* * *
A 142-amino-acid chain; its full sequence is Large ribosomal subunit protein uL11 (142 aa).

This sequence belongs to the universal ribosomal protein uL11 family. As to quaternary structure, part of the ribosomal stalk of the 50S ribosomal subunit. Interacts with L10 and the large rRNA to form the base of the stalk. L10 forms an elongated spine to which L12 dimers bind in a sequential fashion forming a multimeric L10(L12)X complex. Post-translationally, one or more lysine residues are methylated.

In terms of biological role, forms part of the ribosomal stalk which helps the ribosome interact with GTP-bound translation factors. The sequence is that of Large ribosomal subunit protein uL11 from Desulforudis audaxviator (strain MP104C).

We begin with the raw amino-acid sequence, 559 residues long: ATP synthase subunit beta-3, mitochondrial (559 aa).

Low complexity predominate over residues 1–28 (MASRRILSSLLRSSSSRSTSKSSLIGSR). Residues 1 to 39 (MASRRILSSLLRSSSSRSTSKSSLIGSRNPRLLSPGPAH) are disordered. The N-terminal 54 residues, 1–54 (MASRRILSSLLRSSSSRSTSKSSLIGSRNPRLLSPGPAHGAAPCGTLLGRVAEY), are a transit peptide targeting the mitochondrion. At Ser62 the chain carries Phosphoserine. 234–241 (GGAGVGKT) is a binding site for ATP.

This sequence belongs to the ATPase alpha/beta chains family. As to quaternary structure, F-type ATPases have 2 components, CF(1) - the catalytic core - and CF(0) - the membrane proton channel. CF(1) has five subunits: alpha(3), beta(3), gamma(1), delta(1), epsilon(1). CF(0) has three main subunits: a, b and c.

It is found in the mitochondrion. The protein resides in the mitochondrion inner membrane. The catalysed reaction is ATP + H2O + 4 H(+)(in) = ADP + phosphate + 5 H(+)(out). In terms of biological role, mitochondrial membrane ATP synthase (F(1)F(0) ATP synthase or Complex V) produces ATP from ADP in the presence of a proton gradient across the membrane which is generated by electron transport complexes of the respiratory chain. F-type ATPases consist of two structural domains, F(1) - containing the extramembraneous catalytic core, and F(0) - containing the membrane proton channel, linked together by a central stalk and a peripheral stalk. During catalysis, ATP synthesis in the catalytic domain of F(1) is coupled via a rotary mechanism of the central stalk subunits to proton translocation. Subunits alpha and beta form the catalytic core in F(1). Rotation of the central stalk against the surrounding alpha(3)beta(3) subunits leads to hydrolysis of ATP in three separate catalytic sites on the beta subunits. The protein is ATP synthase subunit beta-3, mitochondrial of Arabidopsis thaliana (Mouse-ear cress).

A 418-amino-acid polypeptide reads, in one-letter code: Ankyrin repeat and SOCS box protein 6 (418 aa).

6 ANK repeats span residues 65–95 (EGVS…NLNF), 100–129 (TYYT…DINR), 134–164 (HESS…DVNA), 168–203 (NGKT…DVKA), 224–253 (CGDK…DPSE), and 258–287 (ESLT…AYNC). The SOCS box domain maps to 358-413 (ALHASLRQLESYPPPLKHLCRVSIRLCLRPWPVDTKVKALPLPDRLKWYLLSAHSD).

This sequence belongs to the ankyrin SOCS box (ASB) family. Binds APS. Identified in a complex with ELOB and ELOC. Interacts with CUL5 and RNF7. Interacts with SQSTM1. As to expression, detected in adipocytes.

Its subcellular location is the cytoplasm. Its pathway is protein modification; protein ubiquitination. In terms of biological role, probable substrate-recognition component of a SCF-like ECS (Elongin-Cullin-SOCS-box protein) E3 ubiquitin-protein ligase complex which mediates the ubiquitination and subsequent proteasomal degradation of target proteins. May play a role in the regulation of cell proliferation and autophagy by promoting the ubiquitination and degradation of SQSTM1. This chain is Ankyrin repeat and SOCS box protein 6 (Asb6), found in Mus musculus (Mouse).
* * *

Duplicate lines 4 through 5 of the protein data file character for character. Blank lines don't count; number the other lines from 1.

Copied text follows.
We begin with the raw amino-acid sequence, 559 residues long: ATP synthase subunit beta-3, mitochondrial (559 aa).

Low complexity predominate over residues 1–28 (MASRRILSSLLRSSSSRSTSKSSLIGSR). Residues 1 to 39 (MASRRILSSLLRSSSSRSTSKSSLIGSRNPRLLSPGPAH) are disordered. The N-terminal 54 residues, 1–54 (MASRRILSSLLRSSSSRSTSKSSLIGSRNPRLLSPGPAHGAAPCGTLLGRVAEY), are a transit peptide targeting the mitochondrion. At Ser62 the chain carries Phosphoserine. 234–241 (GGAGVGKT) is a binding site for ATP.